Schools across the state of Pennsylvania are being hit with a major pensions shortfall. Taking the hit are taxpayers, who are being forced to foot the bill with tax increases — that they aren’t allowed to vote on.
As originally reported Thursday at Watchdog.org, a loophole is allowing school districts to evade a 2006 state law designed to prevent runaway increases in property taxes. According to the Taxpayer Relief Act, any property tax increase that goes too far above an inflation-indexed cap must be put in front of voters.
However, the law allows the Pennsylvania Department of Education to grant waivers allowing districts to raise taxes without a vote if the money is needed to pay for debt from school construction, high special education costs, or employee pensions.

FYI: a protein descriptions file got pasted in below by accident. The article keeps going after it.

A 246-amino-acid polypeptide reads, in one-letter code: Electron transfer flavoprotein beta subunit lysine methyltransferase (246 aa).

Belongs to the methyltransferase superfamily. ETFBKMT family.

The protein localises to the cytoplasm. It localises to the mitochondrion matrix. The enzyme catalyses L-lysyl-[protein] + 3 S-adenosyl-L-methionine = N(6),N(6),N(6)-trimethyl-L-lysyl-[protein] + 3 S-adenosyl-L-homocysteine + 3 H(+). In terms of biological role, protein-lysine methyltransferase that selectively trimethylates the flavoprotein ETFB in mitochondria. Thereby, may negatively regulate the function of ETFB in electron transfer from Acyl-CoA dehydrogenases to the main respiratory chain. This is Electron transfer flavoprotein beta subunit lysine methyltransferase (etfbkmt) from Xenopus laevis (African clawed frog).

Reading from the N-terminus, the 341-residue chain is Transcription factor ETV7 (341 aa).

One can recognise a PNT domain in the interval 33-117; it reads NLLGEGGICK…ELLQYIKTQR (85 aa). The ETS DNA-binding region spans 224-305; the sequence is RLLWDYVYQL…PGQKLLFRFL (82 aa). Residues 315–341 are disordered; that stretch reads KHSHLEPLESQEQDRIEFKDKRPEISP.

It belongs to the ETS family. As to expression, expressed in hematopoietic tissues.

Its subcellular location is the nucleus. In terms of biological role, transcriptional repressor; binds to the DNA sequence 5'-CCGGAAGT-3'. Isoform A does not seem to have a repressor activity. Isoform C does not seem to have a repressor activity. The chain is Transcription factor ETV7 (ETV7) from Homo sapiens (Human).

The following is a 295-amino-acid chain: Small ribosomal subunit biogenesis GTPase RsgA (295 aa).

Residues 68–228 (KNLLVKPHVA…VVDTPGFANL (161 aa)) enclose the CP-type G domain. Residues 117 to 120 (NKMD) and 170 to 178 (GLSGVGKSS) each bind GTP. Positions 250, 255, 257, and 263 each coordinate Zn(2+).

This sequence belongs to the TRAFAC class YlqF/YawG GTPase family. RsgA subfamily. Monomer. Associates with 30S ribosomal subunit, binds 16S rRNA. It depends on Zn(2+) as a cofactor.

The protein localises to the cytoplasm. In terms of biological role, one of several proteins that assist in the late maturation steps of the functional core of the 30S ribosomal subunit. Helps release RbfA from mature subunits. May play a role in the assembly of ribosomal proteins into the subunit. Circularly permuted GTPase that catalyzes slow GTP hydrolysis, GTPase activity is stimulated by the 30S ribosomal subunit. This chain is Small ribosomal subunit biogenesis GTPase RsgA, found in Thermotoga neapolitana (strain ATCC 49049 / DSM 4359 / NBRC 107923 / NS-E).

Out of 501 public school districts in Pennsylvania, 164 have received waivers allowing them to raise property taxes above the limit without a vote. In 163 of those districts, rising employee pensions were the stated justification for tax increases.
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According to the Times Leader, a paper serving Wilkes-Barre, Pennsylvania, the state’s pension shortfall is the fourth-worst in the country, with the 2013 total reaching nearly $20 billion. The state is paying the price for past largesse.
In 2001, the state increased teacher pensions by 25 percent based on optimism about the pension fund’s rate of return that was, it turned out, unwarranted. Now, to support the generous pensions, school districts are having to put up more and more money, with their share of contributions rising from about 12 percent to 17 percent or more.
The school district’s workaround has allowed property tax growth to nearly double income growth in the state. School property taxes have risen 146 percent since 1993, while wages in Pennsylvania have risen by only 80 percent.
The median Pennsylvania teacher makes about $60,000, more than the median Pennsylvanian, and their pensions mean their retirement incomes are higher as well.
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